Maple Ridge-Mission riding candidates (left to right) Mike Bocking (NDP)

Maple Ridge-Mission riding candidates (left to right) Mike Bocking (NDP)

Numerous issues discussed at all-candidates meeting

Mission and Maple Ridge residents attended the four-hour session

Local residents had the chance to meet and listen to their provincial MLA hopefuls in both ridings Thursday night at the Best Western hotel on Lougheed Highway.

A variety of topics were discussed throughout the evening, without one issue dominating another. Moderator Sean Melia, Chamber of Commerce president, posed questions to each contender about taxes, public safety, infrastructure, transportation, seniors’ advocate, and local issues before taking questions from the floor.

About 100 voters sat through each portion of the meeting, which began at 6 p.m. The first two hours were dedicated to the Maple Ridge-Mission riding and the second half of the meeting was for the Abbotsford-Mission riding. The only candidate missing from Mission’s largest all-candidate meeting was BC Conservative representative Chad Thompson for Maple Ridge-Mission. He didn’t confirm his attendance with organizers, nor provide a reason for his absence.

 

Maple Ridge-Mission

In the time allotted, NDP’s Mike Bocking said education is a key issue in Mission. He said a Grade 12 education isn’t good enough these days and his party is proposing to spend $100 million more each year for skills training after high school.

Economic development was on the top of the list for Liberal incumbent Marc Dalton. He said providing local jobs to local residents will reduce commuting pressures.

BC Green Party candidate Alex Pope believed both transportation and economic development are important. It’s costing more and more to own a car and by providing jobs close to home, residents won’t need to rely on their vehicles as much, he said. As for economic development, he would like to see more green energy and wind power projects.

Dalton insisted the BC Liberals have a good record when it comes to taxes, and this province has one of the lowest tax rates in Canada.

“Under the NDP,” Dalton added, “B.C. had one of the highest (tax rates) in North America.”

His counterparts disagreed. Bocking said the NDP will let the public know how projects will be paid for before any changes are brought in so it won’t be a surprise to voters. Bocking criticized the Dalton’s party for bringing in the Harmonized Sales Tax after the Liberals said they wouldn’t.

Pope also pointed out while personal taxes may be low, there are others making up for it, such as the cost of the Medical Service Plan, which has been increasing every year, while other provinces are phasing it out.

“The Green Party will phase it out because it’s an unfair tax,” said Pope.

 

 

 

 

 

 

 

 

 

 

 

 

Abbotsford-Mission

In the Abbotsford-Mission riding, candidates listed major issues in Mission as long-term water supply, improving Mission Memorial Hospital, revitalizing the downtown, developing the waterfront, and transit.

“A vibrant downtown core is very important,” said NDP’s Preet Rai. “”Small businesses are the backbone of a community.”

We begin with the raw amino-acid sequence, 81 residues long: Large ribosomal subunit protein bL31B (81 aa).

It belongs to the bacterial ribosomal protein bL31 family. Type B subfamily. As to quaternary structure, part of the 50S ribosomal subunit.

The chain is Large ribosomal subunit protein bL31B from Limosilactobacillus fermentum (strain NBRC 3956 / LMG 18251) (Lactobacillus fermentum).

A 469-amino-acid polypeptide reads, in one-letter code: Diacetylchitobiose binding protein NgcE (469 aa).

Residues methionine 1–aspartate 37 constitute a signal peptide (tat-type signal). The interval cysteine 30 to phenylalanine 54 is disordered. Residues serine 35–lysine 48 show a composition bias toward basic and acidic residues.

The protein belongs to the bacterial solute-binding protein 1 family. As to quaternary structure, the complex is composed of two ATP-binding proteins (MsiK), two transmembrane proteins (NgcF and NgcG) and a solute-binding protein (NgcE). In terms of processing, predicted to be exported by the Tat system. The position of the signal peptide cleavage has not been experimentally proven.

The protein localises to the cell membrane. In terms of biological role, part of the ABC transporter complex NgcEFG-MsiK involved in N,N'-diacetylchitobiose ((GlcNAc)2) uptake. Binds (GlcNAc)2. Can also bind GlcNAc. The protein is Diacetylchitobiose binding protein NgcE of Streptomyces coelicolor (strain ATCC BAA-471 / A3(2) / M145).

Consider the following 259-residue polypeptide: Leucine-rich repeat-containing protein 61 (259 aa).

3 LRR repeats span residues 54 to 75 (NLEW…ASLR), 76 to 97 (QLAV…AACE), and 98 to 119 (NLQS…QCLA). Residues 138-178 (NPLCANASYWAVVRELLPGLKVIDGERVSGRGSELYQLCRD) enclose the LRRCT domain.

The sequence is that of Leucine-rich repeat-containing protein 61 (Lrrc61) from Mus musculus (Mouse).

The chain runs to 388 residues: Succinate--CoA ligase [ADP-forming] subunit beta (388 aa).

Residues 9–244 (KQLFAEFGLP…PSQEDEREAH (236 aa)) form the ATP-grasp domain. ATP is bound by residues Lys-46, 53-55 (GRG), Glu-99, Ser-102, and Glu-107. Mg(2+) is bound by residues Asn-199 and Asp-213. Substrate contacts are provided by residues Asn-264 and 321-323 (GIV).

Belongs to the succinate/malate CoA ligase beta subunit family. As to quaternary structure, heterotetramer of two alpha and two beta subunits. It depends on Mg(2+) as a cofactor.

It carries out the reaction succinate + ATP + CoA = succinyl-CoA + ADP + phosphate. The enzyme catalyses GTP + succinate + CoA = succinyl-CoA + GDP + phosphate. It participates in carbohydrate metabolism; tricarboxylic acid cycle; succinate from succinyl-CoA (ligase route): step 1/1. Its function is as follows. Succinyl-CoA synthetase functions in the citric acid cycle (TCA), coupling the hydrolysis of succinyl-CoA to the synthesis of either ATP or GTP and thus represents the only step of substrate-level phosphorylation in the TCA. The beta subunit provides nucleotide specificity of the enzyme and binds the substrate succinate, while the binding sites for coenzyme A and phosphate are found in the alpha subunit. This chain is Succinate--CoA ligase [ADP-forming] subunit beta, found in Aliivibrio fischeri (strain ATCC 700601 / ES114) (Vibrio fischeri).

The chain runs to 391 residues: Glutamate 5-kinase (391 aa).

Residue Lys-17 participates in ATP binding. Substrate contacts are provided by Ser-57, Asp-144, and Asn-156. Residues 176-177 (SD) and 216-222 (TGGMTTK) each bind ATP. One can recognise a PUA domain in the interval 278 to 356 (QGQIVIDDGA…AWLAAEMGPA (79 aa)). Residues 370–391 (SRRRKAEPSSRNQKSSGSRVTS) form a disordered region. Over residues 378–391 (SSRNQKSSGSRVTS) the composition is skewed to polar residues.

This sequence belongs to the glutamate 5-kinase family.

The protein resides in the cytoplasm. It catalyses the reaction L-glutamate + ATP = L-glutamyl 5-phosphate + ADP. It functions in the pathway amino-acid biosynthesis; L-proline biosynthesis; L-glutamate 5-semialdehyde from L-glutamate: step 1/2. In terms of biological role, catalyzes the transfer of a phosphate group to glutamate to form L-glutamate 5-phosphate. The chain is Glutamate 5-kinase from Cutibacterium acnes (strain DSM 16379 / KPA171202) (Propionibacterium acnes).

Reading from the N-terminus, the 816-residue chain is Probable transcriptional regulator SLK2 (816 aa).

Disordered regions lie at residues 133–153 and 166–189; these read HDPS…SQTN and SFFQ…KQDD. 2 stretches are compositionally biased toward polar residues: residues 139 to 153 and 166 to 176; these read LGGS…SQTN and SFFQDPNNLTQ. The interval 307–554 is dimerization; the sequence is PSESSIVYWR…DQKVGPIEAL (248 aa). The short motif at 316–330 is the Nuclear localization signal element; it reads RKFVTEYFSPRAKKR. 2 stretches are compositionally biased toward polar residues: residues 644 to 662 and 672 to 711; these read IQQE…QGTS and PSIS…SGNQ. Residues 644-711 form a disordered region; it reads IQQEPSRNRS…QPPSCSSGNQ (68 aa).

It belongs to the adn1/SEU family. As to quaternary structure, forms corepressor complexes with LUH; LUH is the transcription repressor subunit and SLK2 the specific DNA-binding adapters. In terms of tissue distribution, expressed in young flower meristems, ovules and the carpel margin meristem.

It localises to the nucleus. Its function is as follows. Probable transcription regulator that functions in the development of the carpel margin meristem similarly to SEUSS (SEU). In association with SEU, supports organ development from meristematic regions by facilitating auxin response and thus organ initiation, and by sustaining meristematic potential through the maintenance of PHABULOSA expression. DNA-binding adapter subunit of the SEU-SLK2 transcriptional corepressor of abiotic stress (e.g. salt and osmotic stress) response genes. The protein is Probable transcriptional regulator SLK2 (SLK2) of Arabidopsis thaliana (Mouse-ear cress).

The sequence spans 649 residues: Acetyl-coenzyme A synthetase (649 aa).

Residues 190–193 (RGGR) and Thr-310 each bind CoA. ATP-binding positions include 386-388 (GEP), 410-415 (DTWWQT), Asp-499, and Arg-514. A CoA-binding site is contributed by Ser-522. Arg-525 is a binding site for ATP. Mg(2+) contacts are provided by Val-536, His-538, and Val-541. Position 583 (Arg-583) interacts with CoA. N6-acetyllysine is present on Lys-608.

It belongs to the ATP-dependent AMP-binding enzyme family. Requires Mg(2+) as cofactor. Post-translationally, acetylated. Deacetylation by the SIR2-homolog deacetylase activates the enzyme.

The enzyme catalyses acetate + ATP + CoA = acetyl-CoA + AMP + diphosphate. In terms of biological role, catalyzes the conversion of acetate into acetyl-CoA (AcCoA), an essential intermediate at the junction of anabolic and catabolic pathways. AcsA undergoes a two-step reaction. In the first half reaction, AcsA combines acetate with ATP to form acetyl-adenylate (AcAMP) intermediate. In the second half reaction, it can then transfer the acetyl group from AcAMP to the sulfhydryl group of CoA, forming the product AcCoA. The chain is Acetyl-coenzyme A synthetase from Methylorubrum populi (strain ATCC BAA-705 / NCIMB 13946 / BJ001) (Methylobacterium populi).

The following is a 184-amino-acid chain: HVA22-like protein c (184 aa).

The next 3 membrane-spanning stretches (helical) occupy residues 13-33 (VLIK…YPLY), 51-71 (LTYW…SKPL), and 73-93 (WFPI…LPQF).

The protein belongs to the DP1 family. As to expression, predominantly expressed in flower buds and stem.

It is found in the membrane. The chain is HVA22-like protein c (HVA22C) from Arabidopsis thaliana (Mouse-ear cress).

Rai questioned why raw logs are being exported out of the community even though there are numerous mills in Mission that could provide more jobs.

Conservative candidate Don Stahl said he is concerned about Metro Vancouver’s proposal to build a garbage incinerator.

Marcus Halliday from the Excalibur Party said better transit is needed in the area, and didn’t support increasing carbon taxes without giving British Columbians an alternative. He proposed looking into a light rail system for the north side of the Fraser River and all candidates agreed expanding West Coast Express service was a good idea.

Candidates also discussed using the Fraser River as a transportation route, corporate capital taxes and the property transfer tax which was first introduced in 1987 as a tax mainly on luxury homes. One per cent is charged on the first $200,000 of the price of a home, and two per cent is applied to the remainder. When the tax was first introduced, said Melia, only about five per cent of home sales were more than $200,000, and now that applies to more than 85 per cent of homes.

All candidates acknowledged the property transfer tax brings in a significant amount of income to the government and while most agreed to look into it, only one favoured getting rid of it altogether.

Indpendent Roman Bojczuk bluntly stated it should be “taken off” and “let corrupt, bigger corporations” fill in the gap.

Most speakers supported or agreed to look into corporate capital taxes, and Wendy Bales, running as an independent, pointed out some of the best economies have a higher corporate tax rate.

Liberal contender Simon Gibson, addressing the Fraser River issue, said the river is a precious resource, however, there are problems on both side as the river starts to change course.

“Any restoration or removal of gravel will have to be done carefully,” said Gibson.

Green Party candidate Aird Flavelle spoke about his party’s plan to decriminalize and tax marijuana, and acknowledged there are many issues to look into.

 

Except for NDP candidates, everyone answered yes to supporting the District of Mission’s vision to realign Lougheed Highway from First Avenue to N. Railway Avenue and road improvements to establish a Tim Hortons Children’s camp on the west side of Mission. NDP’s Bocking and Rai said they would have to do more research on the projects and speak with local officials.

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